Local government officials and party cadres at local level are meant, in theory, to transmit down the line the will of the central leaders, and ensure implementation.  But China is huge; policies suited to one area may not be suitable in another. When the people and the cadres are of the same nationality, and share sympathy for each other, national policies are often bent to accommodate local needs. For example, in the 1990s, monitoring of slcp and nfpp programs showed how much difference local government attitudes make. In areas where local officials sympathised with the loss of income of farmers ordered to replant ecologically useful species on their farmland, they widened the definition of “ecological” trees to include many trees that also bear commercially valuable fruits, which can be cropped and income gained. Strictly speaking, from a national viewpoint, this distorts policy implementation, and does not show up in national statistics that aggregate how big an area has been replanted.

In areas where the senior cadres are not of the same ethnicity as the local population, lack understanding of traditional lifeways, and do not care much whether they are liked locally or not, implementation is stricter. The cadres know their best chance of promotion, and a reposting to a town or a wealthier area depends on implementing national policies strictly according to orders from above.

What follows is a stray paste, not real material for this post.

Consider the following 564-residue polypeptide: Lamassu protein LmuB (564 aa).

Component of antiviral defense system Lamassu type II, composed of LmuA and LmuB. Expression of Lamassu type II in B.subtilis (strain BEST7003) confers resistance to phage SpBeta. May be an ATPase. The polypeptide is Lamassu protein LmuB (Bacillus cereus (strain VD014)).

In a country as big as China, national policy can only define goals, and the extent of official support, such as compensation or punishment, for local implementation, or resistance. How the policy is implemented may vary greatly. For example, in Kham, in the heavily forested, precipitous landscapes of eastern Tibet, nfpp, starting in 1998, was meant to reforest the steep slopes denuded by decades of Chinese logging. How reforestation was to be accomplished was not made clear and delegated to local officials.